Starring David Jason and Nicholas Lyndhurst, the first ever episode of Only Fools and Horses
was broadcast 30 years ago in September 1981. The story of market trader Derek Trotter and his brother Rodney (along with their family and friends – Uncle Albert, Boycie, Trigger et al) would continue through seven series and numerous special episodes. It left us with memorable moments of TV history, additions to the English language – and a series celebrated as Britain’s greatest ever comedy.
Features all the episodes and Christmas specials on 26 discs.
Released to coincide with the 30th anniversary of the first episode of Only Fools And Horses
, this is a box set that can comfortably be described as comprehensive. There are 26 DVDs included in all, which cover seven full series, and all of the Christmas specials, all in one set. That’s the entire adventures of Del Boy, Rodney, and the characters of Peckham, all brought together in Britain’s best loved sitcom.
The instant highlights are the ones that get replayed time and time again on television. Granddad, Rodney and Del cleaning the chandelier. Del falling through the bar. Rodney’s wedding, the introduction of Uncle Albert, and the infamous outing to Margate. But the set is also a chance to take in the many other features that added up to make the show Britain’s favourite sitcom.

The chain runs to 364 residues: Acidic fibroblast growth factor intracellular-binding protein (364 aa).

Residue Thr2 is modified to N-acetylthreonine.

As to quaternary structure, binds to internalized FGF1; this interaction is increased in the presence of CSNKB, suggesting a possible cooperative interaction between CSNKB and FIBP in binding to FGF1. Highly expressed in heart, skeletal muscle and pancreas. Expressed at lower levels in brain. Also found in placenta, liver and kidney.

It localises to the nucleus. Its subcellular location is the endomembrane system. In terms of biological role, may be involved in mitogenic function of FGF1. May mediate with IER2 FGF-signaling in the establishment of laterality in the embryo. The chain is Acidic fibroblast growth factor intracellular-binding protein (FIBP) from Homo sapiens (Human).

Only Fools And Horses, after all, set a template for the important of supporting characters. Boycie and Marlene enjoyed a spin-off series of their own, with The Green Green Grass, but the truth is that the adventures of Trigger, Denzel, Mickey Pearce and Uncle Albert alone could have equally been given top billing. Often, they are. John Sullivan’s writing has a real skill in bringing character to the fore as required, but his ultimate achievement here is balancing a sizeable ensemble of regular and occasional characters, and wringing so many laughs out of them.
It’s a family comedy like no other, and since new Only Fools And Horses episodes left our screens back in 2003, there’s been nothing really to match it. Arguably, there never will be, either. Because this is a show that brought together an unrivalled collection of talents, and turned them into national treasures. Only Fools And Horses also ensures, rightly, that the work of the late John Sullivan will be celebrated for a long, long time to come. And, with this latest box set, there’s little reason why the show won’t keep Britain laughing for a good few years, either. --Jon Foster